Friday, October 5, 2007

Vitamin Z

Vitamin Z founders Geoff Barradale and Nick Lockwood, both just 25 years old, were born and raised in the industrial wastelands of Northern England’s Sheffield, a city whose pop heritage included such notables as Dave Berry and Joe Cocker, as well as, Human League and Cabaret Voltaire.

The group originally took shape around a loose-knit collection of local musicians who came together in a common rehearsal space.Vitamin Z’s vocalist Geoff Barradale was inspired to be a singer after attending a Paul Young concert. Ironically, like Paul Young, Vitamin Z became recognized in the U.S. for one lovelorn ballad in the ’80s and really nothing else. The song was “Burning Flame” and it represented Vitamin Z’s creative peak, encapsulating the mid-’80s pop scene in England when British artists such as Young, the Style Council, and Spandau Ballet took stabs at blue-eyed soul.
Barradale and Lockwood, recognizing early their mutual affinity for melodic evocative modern music, began developing material together, eventually forming a group that performed for increasingly enthusiastic crowds in and around their home town. They next traveled south to London to record their Geffen debut, choosing the famed Abbey Road Studios to cut the tracks that would eventually comprise 'Rites Of Passage'. Provocative, compelling, innovative - Vitamin Z, on 'Rites Of Passage', their debut album for Geffen Records, have fashioned a fresh and fully realized sound far ahead of its time. It’s an accomplishment all the more impressive given the fact that Vitamin Z is a brand new musical entity. While others were more intent on making their image fit the mainstream, Vitamin Z were working on their songs, smelting down their soul influences, manicuring their melodies, making modern sound with roots firmly embedded in the music they respected.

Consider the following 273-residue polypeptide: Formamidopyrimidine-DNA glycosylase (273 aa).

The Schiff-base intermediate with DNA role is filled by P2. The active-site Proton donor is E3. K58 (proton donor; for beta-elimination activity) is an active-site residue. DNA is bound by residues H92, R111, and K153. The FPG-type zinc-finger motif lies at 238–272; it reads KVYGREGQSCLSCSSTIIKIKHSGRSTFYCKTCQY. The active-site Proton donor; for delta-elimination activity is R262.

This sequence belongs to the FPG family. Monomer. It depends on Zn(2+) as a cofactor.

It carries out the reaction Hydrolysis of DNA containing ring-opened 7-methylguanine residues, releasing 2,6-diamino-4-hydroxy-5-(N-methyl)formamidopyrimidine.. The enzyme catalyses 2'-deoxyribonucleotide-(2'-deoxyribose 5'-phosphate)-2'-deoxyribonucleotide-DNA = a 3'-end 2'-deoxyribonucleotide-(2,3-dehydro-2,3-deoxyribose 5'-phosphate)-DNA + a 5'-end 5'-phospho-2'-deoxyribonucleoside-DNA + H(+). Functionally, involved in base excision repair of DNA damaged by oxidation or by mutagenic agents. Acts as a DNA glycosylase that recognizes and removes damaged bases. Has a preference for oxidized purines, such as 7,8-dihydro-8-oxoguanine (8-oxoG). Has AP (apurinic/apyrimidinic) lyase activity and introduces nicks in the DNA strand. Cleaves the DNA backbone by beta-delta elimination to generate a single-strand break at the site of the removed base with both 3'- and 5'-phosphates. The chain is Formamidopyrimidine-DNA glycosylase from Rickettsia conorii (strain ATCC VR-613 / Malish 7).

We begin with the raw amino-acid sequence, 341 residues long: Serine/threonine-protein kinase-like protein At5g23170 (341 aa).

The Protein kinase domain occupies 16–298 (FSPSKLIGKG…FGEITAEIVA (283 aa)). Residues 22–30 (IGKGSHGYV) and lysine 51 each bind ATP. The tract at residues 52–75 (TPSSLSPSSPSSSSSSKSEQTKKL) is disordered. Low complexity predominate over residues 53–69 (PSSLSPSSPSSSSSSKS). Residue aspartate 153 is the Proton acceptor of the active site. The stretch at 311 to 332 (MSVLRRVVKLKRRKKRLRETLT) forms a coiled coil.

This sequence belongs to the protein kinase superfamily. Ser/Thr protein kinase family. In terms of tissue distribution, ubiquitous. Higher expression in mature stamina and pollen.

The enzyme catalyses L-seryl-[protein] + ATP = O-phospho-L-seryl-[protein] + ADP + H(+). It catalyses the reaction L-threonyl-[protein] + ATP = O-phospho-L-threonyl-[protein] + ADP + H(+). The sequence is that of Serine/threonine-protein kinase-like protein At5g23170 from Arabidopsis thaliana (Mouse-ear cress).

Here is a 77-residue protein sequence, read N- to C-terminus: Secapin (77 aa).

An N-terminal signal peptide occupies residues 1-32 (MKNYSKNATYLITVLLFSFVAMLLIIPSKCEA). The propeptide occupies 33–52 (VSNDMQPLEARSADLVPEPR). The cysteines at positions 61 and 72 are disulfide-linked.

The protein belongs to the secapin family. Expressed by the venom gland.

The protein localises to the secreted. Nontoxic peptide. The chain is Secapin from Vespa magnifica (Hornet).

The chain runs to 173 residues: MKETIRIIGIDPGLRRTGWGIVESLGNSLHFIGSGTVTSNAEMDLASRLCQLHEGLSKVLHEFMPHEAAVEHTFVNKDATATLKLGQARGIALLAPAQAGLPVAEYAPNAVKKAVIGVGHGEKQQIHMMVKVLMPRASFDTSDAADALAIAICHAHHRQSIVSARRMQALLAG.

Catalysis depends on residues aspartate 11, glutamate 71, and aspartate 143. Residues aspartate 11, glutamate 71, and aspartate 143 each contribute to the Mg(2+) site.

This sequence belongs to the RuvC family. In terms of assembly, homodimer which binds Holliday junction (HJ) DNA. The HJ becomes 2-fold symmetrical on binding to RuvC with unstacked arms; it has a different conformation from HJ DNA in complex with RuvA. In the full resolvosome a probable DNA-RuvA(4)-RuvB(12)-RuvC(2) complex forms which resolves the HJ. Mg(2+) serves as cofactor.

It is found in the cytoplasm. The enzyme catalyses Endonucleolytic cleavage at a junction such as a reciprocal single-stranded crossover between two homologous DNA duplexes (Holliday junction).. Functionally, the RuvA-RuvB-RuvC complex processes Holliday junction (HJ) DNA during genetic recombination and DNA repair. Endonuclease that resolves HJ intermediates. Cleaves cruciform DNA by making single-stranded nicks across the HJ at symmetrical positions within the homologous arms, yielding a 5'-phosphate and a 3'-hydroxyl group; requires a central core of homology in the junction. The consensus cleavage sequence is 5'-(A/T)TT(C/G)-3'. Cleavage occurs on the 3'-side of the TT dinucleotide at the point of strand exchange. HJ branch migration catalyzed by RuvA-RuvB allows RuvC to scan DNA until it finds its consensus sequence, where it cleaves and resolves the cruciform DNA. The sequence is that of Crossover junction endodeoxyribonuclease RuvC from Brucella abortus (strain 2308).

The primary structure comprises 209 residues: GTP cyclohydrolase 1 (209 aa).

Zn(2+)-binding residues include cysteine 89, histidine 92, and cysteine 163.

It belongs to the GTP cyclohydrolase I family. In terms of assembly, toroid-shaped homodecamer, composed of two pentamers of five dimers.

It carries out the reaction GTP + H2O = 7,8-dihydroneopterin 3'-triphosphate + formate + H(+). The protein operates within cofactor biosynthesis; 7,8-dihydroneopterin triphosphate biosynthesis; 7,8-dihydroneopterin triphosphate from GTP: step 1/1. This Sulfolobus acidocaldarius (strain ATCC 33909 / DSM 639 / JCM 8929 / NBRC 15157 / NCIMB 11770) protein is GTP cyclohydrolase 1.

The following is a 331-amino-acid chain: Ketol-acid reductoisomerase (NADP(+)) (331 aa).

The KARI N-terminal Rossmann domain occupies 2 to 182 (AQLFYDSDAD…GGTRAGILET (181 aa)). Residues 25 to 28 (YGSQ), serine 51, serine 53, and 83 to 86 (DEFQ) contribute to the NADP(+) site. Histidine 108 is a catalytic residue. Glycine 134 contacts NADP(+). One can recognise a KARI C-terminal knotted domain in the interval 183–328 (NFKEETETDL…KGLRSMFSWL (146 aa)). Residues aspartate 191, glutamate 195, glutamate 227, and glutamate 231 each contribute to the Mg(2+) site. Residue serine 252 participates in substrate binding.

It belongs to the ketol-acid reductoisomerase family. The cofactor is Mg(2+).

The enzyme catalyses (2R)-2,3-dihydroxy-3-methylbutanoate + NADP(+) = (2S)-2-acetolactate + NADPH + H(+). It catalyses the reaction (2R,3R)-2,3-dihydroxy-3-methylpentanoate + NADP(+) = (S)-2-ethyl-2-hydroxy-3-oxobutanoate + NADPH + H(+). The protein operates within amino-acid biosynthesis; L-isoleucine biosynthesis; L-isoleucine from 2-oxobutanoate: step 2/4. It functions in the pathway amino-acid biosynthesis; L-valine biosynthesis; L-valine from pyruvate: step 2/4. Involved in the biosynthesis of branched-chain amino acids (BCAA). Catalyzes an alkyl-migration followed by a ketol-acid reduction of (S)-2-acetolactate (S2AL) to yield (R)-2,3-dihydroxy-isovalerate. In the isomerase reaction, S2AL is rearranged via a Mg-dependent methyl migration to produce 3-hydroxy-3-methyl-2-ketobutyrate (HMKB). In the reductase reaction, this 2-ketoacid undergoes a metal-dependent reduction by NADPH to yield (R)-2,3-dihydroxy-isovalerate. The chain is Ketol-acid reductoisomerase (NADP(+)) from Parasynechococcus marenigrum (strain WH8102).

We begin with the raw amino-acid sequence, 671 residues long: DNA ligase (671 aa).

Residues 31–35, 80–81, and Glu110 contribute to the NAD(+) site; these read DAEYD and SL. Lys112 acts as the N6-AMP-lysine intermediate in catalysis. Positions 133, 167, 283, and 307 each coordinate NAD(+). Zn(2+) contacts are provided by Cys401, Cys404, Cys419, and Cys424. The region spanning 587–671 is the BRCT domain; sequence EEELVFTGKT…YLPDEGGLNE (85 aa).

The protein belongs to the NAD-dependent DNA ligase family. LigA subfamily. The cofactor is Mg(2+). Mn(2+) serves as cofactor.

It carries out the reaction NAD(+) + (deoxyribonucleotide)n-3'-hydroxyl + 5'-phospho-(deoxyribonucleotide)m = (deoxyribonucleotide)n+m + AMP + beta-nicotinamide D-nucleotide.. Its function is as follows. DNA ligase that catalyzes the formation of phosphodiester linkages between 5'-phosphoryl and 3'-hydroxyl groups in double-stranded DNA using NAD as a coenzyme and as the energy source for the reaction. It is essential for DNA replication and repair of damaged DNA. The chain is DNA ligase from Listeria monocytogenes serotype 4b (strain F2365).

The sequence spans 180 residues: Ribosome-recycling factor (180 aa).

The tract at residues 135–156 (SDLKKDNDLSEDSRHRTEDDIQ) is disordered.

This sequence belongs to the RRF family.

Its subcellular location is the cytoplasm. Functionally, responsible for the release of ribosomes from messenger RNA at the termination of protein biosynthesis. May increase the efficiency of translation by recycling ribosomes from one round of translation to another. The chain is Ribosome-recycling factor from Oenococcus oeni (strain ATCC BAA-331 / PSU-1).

Their “Burning Flame” single was a club favourite in Britain and appeared in dance charts all over America while in 1985, as accompaniment to their “Circus Ring” single, they filmed a video in Istanbul, the first time Western cameras were allowed into Turkey since Alan Parker’s prison movie, Midnight Express, had so outraged and enflamed international relations.
Vitamin Z have been ominously quiet since 1985 but it transpires they were spending time doing what they've always done - seeking to perfect their notion of what music should be. The result of their labours is "Burn For You", a soaring affirmation of undying love, a meteorite among electric soul ballads. Strongly humanitarian, it carries the same message that runs through all Vitamin Z’s work that an experience honestly shared is a joy and a hope; a belief that shines through Sharp Stone Rain, their second LP, due for release in the Autumn.

'Sharp Stone Rain', Vitamin Z’s second album (both on Geffen Records), justifies the band’s unswerving persistence of vision. From it’s first single, “Can’t Live Without You”, to a reprise of its initial American success, “Burning Flame”, to the intense "Burn For You", Vitamin Z proves to be a master of the electric soul ballad, the rock ‘n’ roll torch song. Barradale’s honey-poured-over gravel voice and Lockwood’s compelling music create an unmistakably distinctive sound, one matched by Barradale’s deceptively simple yet intriguing lyrics. Vitamin Z also revisited “Burning Flame” on their next album, Sharp Stone Rain, its title a reference to the bombing of a Northern Ireland church wherein 11 people were killed. But the LP was not successful and the group split up. Barradale started the Wild Orchids and then began recording with Seafruit in 1998.
You may have heard of one of the hottest bands in the U.K. these days called the Arctic Monkeys. Well it was Geoff Barradale who saw the band and signed on as their manager. They had a hit in the U.K. with the song “I Bet You Look Good On The Dancefloor”, and released their first full length CD titled Whatever People Say I Am, That’s What I’m Not.

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